Portugal's (L-R) Joao Pereira, Pepe, Fabio Coentrao and Cristiano Ronaldo react at the end of the penalty shoot-out of their Euro 2012 semi-final soccer match against Spain at the Donbass Arena in Donetsk, June 27, 2012. (REUTERS)
DONETSK, UKRAINE - We don't know what the word "(bleep!)" is in Portuguese, but you can bet it was going through the mind of Cristiano Ronaldo as he despondently stared into the Ukrainian night sky Wednesday.
That his Portuguese team had just lost a chance to go to the Euro 2012 final with a penalty shootout defeat (0-0, 4-2 on penalties) at the feet of rival Spain was bitter enough.
But how about the fact that he didn't even get the opportunity to help his team stay alive, thanks to a brutal decision by Portuguese coach Paulo Bento, who deserves to be ripped for that brain cramp?
By having him line up as Portugal's fifth of five scheduled shooters, there was always a chance that Ronaldo, considered one of the top two players in the world, would never have the chance to put boot to ball.
Sure enough, when Portugal's fourth shooter, Bruno Alves, hit the cross bar, all Spain's Cesc Fabregas needed to do was score to leave Ronaldo seething and the Portuguese packing.
That's exactly what they did.
To hear Bento spin doctor an explanation afterward, you would have thought it was no big deal. Try telling that to the millions of Portuguese fans across the globe who at least deserved better than to see their side's title hopes fizzle without its best player even getting an attempt in the penalties against Spanish goalie Iker Casillas.
The issue of whether a match such as this should be decided on penalties is a debate for another day. Distasteful as it might be, it was the same way for both teams.
And, under those conditions, Bento botched it.
"If I had to choose a way of losing, it wouldn't be this one," Bento said afterward. "But Spain have a great team and are going to the final."
Indeed, the Spanish will play the winner of the Germany-Italy semifinal that takes place Thursday in Warsaw. The final goes Sunday at Olympic Stadium in Kiev.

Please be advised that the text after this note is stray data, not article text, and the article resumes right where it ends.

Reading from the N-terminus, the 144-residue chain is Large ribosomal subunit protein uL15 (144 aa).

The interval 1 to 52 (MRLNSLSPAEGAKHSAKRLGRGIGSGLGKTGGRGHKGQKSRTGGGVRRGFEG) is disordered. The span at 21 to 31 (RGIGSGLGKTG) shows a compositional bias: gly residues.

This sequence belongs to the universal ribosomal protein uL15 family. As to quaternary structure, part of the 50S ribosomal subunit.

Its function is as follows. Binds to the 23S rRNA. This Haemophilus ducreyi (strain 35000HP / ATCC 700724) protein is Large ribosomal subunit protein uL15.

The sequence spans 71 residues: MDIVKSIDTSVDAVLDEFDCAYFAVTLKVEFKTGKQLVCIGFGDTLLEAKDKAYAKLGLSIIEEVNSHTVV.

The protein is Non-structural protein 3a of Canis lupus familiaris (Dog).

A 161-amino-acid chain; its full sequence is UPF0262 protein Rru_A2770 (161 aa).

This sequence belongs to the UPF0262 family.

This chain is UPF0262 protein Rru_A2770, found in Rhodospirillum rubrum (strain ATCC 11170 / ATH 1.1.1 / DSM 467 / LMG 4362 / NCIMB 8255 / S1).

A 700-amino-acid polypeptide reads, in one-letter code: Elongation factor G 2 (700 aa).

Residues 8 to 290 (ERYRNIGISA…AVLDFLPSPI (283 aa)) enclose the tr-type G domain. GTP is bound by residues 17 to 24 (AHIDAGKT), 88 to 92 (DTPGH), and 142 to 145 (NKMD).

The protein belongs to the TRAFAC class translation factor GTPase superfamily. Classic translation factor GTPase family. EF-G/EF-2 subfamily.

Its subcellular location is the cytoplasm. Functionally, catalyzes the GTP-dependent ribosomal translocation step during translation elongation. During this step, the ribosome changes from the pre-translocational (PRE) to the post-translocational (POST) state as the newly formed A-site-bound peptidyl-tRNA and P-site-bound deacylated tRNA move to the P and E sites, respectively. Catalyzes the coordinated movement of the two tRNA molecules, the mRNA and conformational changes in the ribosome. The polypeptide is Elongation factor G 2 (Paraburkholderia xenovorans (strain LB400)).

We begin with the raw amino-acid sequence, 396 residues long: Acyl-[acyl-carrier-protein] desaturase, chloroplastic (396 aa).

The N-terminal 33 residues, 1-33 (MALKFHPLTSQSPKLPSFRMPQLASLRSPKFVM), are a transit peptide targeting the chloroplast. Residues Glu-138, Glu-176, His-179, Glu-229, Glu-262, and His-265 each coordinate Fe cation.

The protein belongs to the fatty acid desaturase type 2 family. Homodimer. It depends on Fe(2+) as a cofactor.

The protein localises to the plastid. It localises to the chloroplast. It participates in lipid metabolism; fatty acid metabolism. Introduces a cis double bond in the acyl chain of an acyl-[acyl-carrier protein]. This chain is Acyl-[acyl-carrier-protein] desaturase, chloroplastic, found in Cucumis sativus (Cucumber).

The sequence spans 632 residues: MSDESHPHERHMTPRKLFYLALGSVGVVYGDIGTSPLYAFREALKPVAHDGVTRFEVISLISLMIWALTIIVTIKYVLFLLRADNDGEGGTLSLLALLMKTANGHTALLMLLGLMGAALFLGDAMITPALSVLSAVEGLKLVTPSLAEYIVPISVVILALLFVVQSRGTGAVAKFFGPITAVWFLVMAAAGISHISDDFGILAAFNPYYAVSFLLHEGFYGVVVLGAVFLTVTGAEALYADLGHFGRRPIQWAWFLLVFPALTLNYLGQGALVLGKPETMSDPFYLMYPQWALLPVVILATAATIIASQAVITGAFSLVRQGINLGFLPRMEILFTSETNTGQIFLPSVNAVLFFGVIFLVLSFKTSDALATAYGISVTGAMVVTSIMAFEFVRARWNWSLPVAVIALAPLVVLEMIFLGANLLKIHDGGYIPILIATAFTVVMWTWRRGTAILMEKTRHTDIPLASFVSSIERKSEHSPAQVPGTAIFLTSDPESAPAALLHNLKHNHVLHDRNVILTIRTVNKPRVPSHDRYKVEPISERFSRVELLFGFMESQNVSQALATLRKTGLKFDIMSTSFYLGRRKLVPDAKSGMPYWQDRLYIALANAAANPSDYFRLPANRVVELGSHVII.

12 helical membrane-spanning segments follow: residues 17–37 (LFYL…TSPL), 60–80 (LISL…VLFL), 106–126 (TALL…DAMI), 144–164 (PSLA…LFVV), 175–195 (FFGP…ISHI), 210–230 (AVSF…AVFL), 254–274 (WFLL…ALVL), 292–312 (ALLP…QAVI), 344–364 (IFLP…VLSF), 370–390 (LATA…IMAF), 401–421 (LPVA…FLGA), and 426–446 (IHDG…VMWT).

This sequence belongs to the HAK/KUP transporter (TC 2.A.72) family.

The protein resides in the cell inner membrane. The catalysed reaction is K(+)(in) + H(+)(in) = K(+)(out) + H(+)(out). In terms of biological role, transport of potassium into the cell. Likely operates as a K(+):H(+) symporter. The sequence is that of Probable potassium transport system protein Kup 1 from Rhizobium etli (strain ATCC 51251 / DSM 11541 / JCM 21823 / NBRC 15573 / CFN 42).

Asked about the head-scratching decision concerning his lineup for the penalties, Bento replied: "Well, we had defined this plan. If it would have been 4-4, (Ronaldo) would have come up and it would have been a different way.
"We had a decided strategy. I don't regret anything."
He should, because it was a bad strategy. And an even worse explanation.
In hockey terms, think about the 1998 Winter Olympics in Nagano. Canada and the Czech Republic went to a shootout in the semis, a berth in the gold medal game in the balance.
Coach Marc Crawford elected not to pencil in Wayne Gretzky's name against Czech goalie Dominik Hasek. And when Raymond Bourque was stopped by the Dominator to seal Canada's defeat, the image of the Great One sitting on the bench, his head bowed between his legs while attempting to fight the tears of disappointment, is still etched in the minds of many Canadians.
There was a half-hearted joke making the rounds through Gretzky's career that the only thing he wasn't very good at was breakaways. No matter. If you are going to go down, go down with your best guns blazing.
Fourteen years later, Gretzky and Crawford still get asked about the decision.
How long will this one haunt Bento, especially when he arrives in Portugal to a fan base that will have more questions than answers?
During his post-game press conference, Bento was queried a second time about picking Ronaldo fifth. For his part, the manager wanted nothing more to do with the topic.
"As we haven't succeeded, there is no purpose to address this," he said.
Maybe not for him.
In reality, the entire penalty shootout was chaotic for the Portuguese.
Consider that when it was time for Portugal's third shooter to go to the spot, Alves walked all the way up to the ball. At the last moment, however, he was called off by Nani, who then proceeded to score.
With confusion reigning supreme, Alves then returned as Portugal's fourth shooter and went on to rip a shot off the bar.